And yesterday I took on the other fence and the trees, unwinding that chain link as I went and digging all damn day. Even with the fence gone, it was cramped, but then these weren't really trees. Baby trees. Saplings. Stuff just grows here, including trees if you let them.


I really thought a chainsaw would be necessary, too. But the ground was soft, and I yanked and broke and dug and pretty much personally deforested a small section of my backyard, and it felt good. I think you can imagine. Two of those trees took me over an hour, each, and that final push with the shovel, that last effort that frees the roots and pulls the entire thing clear? That there is a good feeling. That, and hauling this 12-foot length of Pacific Northwest alder or whatever (I really don't know trees) across the yard to toss it on the pile.

A couple of years ago, my doctor checked my testosterone level just to see if that was playing a part with my problems at the time with appetite and mood. It was fine, perfectly normal. I don't seem to have a testosterone deficiency, whatever that means, although I don't spend my days growling or fornicating or thinking much about either.

But dragging those branches released a little inner caveman, you betcha. I came into the house and immediately stole from Dr. Seuss:

And what happened then?
Well, now, some people say
That the old feller's dick
Grew three sizes that day...

I was just in a mood. I'm not usually that guy.


Ibuprofen is on board, and has been. I take lots of breaks. I apply sunscreen and re-apply, although it's so nice here and the rest of the country is burning up, and I'm not going to say more. Sunscreen was appropriate.

And it's just lawn work. Really. I feel more of an obligation to new neighbors, true, but I could have considered the old neighbors and I didn't. My yard could be as messy as I wanted it to be. Nobody really had to stare at it.

But it's something, it's active, it's moving. Apparently I took 13,000 steps yesterday, and I didn't take a walk. Just lots of little ones. I'm telling you, just reading the convenient data my Fitbit has for me in terms of calories burned and heart rate, etc., we should all be farmers. Seriously, we should just work the land and we could eat whatever we want.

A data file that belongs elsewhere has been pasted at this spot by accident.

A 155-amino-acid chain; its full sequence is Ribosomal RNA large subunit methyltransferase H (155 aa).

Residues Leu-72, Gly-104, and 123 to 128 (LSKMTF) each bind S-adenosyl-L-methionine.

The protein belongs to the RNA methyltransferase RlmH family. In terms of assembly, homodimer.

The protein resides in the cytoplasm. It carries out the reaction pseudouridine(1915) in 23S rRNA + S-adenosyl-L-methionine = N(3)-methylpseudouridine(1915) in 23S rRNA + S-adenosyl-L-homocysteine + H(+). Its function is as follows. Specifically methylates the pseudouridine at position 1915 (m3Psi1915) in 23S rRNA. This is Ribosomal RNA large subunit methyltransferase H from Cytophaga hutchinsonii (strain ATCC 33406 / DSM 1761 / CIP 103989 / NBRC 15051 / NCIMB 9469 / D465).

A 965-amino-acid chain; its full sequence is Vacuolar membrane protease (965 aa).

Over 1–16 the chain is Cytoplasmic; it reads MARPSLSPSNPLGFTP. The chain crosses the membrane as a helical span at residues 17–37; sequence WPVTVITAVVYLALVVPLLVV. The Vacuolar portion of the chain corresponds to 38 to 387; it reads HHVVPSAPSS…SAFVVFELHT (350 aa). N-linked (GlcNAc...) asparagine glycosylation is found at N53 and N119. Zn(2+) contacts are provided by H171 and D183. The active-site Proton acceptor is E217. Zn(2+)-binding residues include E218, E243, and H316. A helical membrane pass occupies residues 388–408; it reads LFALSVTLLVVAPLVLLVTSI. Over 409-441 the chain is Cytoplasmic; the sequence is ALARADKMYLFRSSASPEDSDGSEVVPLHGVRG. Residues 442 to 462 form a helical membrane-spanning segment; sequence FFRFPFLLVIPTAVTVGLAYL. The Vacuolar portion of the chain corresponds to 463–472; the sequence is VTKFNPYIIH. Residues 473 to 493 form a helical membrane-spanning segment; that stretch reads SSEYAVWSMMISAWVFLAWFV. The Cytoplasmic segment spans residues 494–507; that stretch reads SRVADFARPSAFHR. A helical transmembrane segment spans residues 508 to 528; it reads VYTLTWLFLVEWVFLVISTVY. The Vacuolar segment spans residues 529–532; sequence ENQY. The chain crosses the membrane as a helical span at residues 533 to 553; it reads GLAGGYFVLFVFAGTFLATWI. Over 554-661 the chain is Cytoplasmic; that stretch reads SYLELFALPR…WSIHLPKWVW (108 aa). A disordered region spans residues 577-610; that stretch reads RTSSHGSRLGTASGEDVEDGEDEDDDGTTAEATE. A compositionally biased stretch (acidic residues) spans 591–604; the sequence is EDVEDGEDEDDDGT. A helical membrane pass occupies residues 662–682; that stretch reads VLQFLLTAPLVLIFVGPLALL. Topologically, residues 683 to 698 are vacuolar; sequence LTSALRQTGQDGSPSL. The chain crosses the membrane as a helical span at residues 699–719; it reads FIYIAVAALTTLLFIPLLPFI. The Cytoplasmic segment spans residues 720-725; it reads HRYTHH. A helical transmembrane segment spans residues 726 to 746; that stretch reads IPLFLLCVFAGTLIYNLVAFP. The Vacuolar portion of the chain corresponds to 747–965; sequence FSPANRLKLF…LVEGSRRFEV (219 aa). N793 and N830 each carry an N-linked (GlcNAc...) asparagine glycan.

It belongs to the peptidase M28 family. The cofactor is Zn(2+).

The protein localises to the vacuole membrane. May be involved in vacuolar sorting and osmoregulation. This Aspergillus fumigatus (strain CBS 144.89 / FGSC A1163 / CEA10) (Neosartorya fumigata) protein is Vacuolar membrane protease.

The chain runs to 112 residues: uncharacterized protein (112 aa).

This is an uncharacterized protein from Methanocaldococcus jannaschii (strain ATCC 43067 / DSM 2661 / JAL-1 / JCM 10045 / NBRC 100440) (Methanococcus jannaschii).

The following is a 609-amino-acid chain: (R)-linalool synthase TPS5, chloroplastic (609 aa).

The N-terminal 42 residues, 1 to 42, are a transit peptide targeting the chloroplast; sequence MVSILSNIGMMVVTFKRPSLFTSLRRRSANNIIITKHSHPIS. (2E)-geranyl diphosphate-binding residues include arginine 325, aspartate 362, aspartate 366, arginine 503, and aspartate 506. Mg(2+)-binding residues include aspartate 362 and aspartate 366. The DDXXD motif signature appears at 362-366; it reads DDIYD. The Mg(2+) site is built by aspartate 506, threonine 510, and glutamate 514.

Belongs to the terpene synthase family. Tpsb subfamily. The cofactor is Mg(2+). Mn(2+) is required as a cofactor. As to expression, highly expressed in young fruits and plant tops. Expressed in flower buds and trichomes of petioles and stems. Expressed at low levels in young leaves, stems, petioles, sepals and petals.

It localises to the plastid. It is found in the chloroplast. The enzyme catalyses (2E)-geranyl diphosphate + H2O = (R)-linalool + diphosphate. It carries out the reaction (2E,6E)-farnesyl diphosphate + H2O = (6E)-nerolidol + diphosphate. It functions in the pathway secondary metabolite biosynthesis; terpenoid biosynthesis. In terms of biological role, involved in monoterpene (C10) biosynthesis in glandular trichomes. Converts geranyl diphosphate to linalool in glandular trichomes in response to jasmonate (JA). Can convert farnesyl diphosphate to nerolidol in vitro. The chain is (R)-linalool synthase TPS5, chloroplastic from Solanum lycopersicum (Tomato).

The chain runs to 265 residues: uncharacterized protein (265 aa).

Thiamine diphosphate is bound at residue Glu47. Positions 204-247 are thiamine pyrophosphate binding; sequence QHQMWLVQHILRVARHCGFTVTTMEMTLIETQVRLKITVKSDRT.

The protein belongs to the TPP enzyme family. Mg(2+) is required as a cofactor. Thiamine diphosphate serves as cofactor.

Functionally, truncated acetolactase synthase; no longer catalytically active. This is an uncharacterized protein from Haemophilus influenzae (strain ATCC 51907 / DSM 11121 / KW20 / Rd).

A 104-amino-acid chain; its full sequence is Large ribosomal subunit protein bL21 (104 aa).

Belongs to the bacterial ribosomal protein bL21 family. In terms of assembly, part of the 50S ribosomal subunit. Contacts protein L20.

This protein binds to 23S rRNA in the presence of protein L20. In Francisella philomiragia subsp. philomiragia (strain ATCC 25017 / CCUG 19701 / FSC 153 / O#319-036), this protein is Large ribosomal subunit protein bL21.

Including tortes, which are pretty dense in terms of calories. You don't want to eat tortes all day. That would be a pretty good day, actually, but let's just say not to do it.

And I don't really know why the torte. It was a whim. I'm not a cake guy, never have been. Just a notion.

Because--and I really should know this by now--if you start moving and keep moving, everybody eventually joins in. The neurotransmitters start pumping out. The imagination, released by virtue of repetitive, mindless work, heads off in interesting directions. I got inspired while perspiring, which, really, is the way it's always been. I know this. Sometimes I need to just get started.

And by the time I dug out the last tree, really just a stalk that was sticking up and annoying me, it was nearly 8pm. My torte was done, my day was done, and I decided it shall be known henceforth as Gratitude Day.

Not because of the trees. Or the torte. Because I did it, because I could, because we're still here. Because my wife is still here, still beautiful, still alive, brain still working fine. Blind in one eye, and wanting to lose a few pounds this summer, but otherwise alive.

As am I, so yeah. I'm grateful. Adversity didn't kill me but it didn't make me stronger, I think. It just made me still alive, and that's why I'm grateful. For the reminder.

I don't feel 60. I don't know what I'm supposed to feel. But I don't. I feel fine. I'm about to go dig some more, and then maybe I'll bake another torte, who knows? My back aches a tiny bit, my arms are covered with lacerations from the brambles, and I really need a shower, but I'm still here. The yard looks better, chocolate is always good, and my dick is fine, thanks for asking.

Chuck Sigars1 Comment